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‘Pamela, A Love Story’ Review: Documentary showcases Pamela Anderson’s vulnerability

<p>(Photo courtesy of <a href="https://www.imdb.com/title/tt18376122/mediaviewer/rm745357057/?ref_=tt_ov_i" target="">I</a><a href="https://www.imdb.com/title/tt18376122/mediaviewer/rm745357057/?ref_=tt_ov_i" target="">MDb</a>)<br/></p>

(Photo courtesy of IMDb)

By Sara Nigro
Staff Writer

“Pamela, A Love Story,” the new Netflix documentary detailing the life of actress and model Pamela Anderson, was released on Jan. 31.

Directed by Ryan White (“The Case Against 8”), the documentary features Anderson herself, as well as her two sons Brandon and Dylan Lee, in an intimate interview style documentary. Filmed over the course of a year and a half, Anderson utilizes her own home videos, archival footage and personal diaries found in journals and yellow legal pads.

Known for her covers on Playboy and her role as “C.J. Parker” in the TV show “Baywatch,” Anderson rose to fame at a young age. She became known as a blonde bombshell, a woman with the sex appeal of Marilyn Monroe decades later, during the 90’s and early 2000’s.

Throughout the entirety of the film, her vulnerability is put on display, no secrets amongst the viewer and the star. She brings her own strength and transparency to tell a story that has never been heard before. 

She takes the audience through the trajectory of her life, from the trauma and abuse she experienced as a young child in Canada to her big break in Hollywood to the quiet life she lives now with her family.

As Anderson explains the step by step process of the growth of her career in the modeling and acting industry, she reveals a light and charming personality that makes you root for her despite any previous notions.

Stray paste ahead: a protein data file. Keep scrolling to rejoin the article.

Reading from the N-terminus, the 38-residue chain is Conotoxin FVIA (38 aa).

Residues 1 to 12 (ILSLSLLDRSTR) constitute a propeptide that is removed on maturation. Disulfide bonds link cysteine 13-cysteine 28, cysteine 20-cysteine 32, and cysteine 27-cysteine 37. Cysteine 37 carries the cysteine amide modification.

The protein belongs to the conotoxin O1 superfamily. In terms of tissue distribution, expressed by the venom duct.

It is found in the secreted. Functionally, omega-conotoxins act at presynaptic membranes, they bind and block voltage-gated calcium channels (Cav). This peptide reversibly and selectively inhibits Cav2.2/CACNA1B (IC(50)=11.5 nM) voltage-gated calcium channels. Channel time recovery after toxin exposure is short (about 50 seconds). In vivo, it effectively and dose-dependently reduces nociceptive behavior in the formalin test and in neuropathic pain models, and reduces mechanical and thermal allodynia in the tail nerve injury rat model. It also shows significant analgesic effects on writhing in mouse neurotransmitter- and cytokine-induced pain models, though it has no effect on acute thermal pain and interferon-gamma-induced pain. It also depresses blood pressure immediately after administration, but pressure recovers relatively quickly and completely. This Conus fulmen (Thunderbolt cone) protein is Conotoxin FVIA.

After the more lighthearted stories, Anderson tells her perspective on what has come to define her career and her life: an infamous sex tape.

In the beginning of the internet's popularity, private footage of her and her boyfriend at the time, Tommy Lee (drummer of Motley Crue), was released. Anderson details the trauma that she continues to have in regards to the breach of privacy and the humiliation that came with the release of the stolen tape.

Her story about the moment that changed her life is focused on the importance of consent and family as she explains the intertwining of lawsuits, pregnancy and exploitation. It offers more depth than has been expected of her as she often falls into the “dumb blonde” role as a public figure.

As a result of her crazy and spectacular lifestyle, Anderson and Lee have ended up being topics of interest most recently resulting in the Hulu mini-series, “Pam and Tommy.”

The show was released during the filming of the documentary, and Anderson reveals how traumatized she feels from reliving the time in her life that has come to define her as a public figure. In a Business Insider article, White explains that the release of “Pam and Tommy” “traumatized her for months.”

Nearing the end of the film, Anderson has some revelations that she shares in the most vulnerable way: a voicemail from her bathtub. She reflects upon the most impactful relationship she’s ever experienced and the love she had for her former husband.

“I think I’d rather be alone than not be with the father of my kids,” Anderson said. “It’s impossible to be with anybody else. But I don’t think I could be with Tommy either. It’s almost like a punishment.”

Anderson, now 55, concludes the documentary demonstrating her personal growth and the uncertainty in her adventure. Footage from her recent stint as “Roxie” in the classic musical “Chicago” proves her openness to trying anything and everything despite all fear and uncertainty.

The ending to the film ties all of the loose strands together, following a traditional and satisfying story arc. Anderson reveals herself to be a generous, adventurous woman who hasn’t quite figured out the complications of life and love.




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